falling to the floor, a flight of gloves – by Jane Burn

 

a sink, cobwebbed with bubbles     hands
coined with freckles     a dishcloth approaches
lockets of spilled milk     the door, booked open

like a half read thing     a draughty wing of calendar
lifts, slices the week with forgotten things
by the basket, the gathered throat of a wet sock

pungent oranges jewelled with smell
an umbrella hooked like a dead life     scribbled
words on an envelope scrap     a letterbox

tongued with junk     thumbed glasses make
a story of use     a judgement of wax reminds
the room of scuppered light

 

 

 

Jane Burn’s poems have featured in magazines such as The Rialto, Under The Radar, Butcher’s Dog, Iota Poetry and many more, as well as anthologies from Emma Press, Beautiful Dragons, Emergency Poet and Seren. Her pamphlets include Fat Around the Middle, published by Talking Pen and Tongues of Fire published by BLER Press. Her first collection, nothing more to it than bubbles is published by Indigo Dreams. 

 

Winners! September/October Monthly Awards

Delighted to announce that the winner of the September/October poll for the Readers’ Choice Award is Michelle Diaz. A prize mug of infinite joy will be on its way to her shortly. That may be hyperbole but I’ve been at the wine.

My Mother Came Back as a Pigeon  – by Michelle Diaz

The Editor’s Choice Poem is:

Memory is held by water – by Jackie Biggs

selected by Clare Shaw who said:

“This was no easy task – a wonderful bunch of poems with many strong contenders! I narrowed it down to five and could go no further for a while – should I choose the passionate, powerful, urgent imagery of “The Function of Emotions” (Olivia Tuck), the concise and precise strength of “Bishops’ Hearts” (Matthew Stewart) with its devastating final line; or the ache and punch of “Instructions for My Husband When My World Comes Undone” (Michelle McMillan-Holifield), with its fractured imagery? Or the perfect portrait of “Hospital Night Wardress” (Natalie Scott), oozing with darkness and sensuality?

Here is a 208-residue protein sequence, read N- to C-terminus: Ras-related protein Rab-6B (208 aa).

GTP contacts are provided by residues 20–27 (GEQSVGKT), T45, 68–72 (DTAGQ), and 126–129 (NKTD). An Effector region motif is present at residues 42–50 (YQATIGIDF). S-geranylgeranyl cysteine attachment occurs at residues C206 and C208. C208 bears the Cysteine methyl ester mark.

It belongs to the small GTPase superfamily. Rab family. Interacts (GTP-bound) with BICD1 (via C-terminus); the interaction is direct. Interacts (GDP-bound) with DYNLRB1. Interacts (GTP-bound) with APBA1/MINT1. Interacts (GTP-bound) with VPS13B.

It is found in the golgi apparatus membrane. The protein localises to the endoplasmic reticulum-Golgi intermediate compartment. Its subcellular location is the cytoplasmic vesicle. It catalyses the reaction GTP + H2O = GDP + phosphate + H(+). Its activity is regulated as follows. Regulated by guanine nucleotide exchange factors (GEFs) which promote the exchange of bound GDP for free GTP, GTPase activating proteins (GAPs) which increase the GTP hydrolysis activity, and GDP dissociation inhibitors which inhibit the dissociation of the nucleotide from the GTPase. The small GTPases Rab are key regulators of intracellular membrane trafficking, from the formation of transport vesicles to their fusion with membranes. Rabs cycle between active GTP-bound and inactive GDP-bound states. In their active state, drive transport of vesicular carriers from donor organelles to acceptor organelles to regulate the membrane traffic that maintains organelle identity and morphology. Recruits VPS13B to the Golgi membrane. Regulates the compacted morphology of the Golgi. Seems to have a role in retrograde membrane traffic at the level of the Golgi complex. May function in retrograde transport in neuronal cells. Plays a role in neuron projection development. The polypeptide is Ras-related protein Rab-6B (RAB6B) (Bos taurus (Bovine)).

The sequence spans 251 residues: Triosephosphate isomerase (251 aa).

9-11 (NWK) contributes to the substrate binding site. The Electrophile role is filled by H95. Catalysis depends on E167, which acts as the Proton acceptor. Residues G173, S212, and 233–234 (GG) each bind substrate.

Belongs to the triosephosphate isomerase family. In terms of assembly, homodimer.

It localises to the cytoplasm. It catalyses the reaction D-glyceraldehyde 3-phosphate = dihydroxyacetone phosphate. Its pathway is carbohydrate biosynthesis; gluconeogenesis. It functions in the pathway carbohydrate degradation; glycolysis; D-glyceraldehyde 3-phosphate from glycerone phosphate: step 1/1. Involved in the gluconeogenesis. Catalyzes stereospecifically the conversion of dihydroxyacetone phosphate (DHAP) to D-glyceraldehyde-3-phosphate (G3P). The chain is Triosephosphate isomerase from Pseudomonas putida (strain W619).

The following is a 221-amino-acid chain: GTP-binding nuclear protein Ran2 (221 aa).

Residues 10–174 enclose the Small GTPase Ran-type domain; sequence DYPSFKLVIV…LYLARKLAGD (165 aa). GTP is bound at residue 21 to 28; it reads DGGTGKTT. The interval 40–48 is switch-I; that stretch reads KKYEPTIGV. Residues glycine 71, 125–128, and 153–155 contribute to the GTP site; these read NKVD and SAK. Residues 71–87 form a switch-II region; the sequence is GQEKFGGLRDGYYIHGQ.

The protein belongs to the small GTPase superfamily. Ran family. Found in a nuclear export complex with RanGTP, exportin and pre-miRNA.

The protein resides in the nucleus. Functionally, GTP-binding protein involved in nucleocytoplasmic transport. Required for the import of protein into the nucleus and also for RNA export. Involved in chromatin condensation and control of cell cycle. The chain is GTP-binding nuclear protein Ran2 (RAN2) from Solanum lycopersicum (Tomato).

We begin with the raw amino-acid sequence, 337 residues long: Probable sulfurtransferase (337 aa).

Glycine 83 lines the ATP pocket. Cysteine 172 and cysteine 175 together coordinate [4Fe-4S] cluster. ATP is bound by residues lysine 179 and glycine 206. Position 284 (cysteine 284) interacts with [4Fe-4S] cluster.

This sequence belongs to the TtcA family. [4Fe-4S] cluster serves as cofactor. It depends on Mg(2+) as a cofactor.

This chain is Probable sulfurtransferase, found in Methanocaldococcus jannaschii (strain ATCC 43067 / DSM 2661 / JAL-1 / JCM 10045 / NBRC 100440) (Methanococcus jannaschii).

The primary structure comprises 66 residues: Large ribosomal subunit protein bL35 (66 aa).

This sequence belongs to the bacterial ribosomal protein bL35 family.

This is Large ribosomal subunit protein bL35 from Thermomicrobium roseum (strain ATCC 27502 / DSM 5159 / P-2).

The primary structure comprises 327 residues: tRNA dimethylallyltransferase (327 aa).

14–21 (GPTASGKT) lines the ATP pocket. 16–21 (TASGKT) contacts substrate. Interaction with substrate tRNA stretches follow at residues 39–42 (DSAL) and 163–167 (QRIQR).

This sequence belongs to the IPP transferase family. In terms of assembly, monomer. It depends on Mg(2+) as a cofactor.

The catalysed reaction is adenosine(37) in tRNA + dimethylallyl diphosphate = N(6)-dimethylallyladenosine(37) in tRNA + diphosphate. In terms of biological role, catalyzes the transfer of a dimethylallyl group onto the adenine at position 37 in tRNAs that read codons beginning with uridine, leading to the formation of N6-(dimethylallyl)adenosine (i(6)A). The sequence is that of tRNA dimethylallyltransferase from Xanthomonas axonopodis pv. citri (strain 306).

All wonderful poems, and plenty more besides. In the end, I chose “Memory is held by water” by Jackie Biggs with its painful, chilling insights and its stunning restraint. This takes the story of one man in one place, and through the voice of the river, offers us something universal – as disturbing and heartbreaking as the subject demands. In its strangely calm and impersonal sense of compulsion, completion and comfort, it speaks for the people it depicts – with tenderness and respect. A great poem.

The foal from the Batagai crater – by Devon Balwit

 

The foal from the Batagai crater

lived two months before succumbing
to cold or hunger. Tamped into tundra

for over thirty-thousand years, it emerged
statue-perfect from its earthen skin, a marvel

of muzzle against foreleg. I see this pose
in every pasture I pass. Like the corpses raised

from peatbogs, I await some sleight of hand
to restore motion. If it could clatter away

from the cold table of the lab men, I could run
my hands over warm flanks in greeting.

Leaning in, I would breathe an earlier air.
Save yourself, I might whisper. Save us.

Yet if it had, I might never have seen
the delicate quick of its hooves, its mud-

caked lashes, its matted tail-tuft. Every cult